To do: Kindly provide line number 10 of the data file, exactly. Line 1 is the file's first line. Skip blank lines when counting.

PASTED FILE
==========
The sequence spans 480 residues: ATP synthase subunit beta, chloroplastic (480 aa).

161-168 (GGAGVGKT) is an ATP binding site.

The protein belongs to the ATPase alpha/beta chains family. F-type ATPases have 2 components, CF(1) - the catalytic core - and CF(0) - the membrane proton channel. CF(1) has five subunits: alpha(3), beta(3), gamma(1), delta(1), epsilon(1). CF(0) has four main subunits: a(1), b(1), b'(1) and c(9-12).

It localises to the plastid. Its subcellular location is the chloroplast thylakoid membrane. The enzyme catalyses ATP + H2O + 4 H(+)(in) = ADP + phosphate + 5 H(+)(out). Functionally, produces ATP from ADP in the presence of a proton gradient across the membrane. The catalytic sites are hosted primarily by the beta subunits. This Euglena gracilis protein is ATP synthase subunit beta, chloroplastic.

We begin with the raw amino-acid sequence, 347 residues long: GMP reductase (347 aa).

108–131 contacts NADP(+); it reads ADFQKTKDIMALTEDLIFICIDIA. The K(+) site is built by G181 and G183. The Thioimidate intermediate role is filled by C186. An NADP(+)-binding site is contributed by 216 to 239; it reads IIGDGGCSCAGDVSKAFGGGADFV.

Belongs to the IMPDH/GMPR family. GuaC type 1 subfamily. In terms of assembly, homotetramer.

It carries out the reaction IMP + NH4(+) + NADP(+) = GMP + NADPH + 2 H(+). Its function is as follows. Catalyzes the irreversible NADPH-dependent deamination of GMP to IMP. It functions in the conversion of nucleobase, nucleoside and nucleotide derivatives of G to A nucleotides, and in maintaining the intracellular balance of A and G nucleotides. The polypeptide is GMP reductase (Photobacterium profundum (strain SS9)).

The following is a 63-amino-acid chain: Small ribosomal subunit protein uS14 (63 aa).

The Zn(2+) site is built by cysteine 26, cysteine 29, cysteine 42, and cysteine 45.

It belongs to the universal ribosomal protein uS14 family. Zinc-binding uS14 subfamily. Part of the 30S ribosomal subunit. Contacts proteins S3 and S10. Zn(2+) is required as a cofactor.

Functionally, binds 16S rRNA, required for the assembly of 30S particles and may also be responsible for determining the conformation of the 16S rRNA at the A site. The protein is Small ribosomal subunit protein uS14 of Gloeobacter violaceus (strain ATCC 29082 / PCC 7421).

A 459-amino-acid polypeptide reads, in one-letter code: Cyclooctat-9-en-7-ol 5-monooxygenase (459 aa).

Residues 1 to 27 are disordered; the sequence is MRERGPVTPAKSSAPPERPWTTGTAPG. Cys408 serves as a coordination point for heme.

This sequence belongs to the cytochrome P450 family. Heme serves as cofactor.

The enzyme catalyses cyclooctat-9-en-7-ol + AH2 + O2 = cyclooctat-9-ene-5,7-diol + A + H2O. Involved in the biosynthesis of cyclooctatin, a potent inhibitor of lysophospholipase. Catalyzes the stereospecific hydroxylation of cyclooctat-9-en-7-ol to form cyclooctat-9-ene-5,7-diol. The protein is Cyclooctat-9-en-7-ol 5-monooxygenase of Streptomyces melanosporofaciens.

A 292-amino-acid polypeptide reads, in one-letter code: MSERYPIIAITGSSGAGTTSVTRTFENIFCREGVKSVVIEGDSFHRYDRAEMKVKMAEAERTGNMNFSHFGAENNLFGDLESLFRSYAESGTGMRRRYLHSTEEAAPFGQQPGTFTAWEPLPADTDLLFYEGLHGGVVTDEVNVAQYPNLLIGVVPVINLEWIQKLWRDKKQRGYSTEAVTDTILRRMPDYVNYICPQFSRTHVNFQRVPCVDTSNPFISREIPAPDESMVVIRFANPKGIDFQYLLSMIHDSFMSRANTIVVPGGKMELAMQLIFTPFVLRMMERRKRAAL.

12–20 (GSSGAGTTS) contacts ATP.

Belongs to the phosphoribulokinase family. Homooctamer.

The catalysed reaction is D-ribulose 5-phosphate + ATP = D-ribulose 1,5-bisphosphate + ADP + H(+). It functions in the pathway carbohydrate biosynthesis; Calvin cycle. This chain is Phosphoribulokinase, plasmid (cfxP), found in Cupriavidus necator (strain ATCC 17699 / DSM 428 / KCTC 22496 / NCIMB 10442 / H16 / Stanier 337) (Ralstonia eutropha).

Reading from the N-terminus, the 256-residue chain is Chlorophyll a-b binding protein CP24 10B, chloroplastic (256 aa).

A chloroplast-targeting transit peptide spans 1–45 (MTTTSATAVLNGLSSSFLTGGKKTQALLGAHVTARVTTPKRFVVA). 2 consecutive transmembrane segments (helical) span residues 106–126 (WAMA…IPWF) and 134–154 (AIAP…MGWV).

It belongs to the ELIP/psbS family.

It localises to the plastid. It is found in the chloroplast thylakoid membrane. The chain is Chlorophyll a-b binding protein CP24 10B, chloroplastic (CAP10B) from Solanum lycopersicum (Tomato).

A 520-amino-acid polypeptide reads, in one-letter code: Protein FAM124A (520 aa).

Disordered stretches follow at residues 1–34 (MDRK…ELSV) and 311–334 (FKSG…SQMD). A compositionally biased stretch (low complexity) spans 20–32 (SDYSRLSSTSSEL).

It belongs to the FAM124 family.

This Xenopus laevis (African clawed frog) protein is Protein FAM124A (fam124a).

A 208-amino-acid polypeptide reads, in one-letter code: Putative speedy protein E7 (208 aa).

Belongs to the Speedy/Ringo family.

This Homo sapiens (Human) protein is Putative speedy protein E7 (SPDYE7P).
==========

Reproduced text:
The Zn(2+) site is built by cysteine 26, cysteine 29, cysteine 42, and cysteine 45.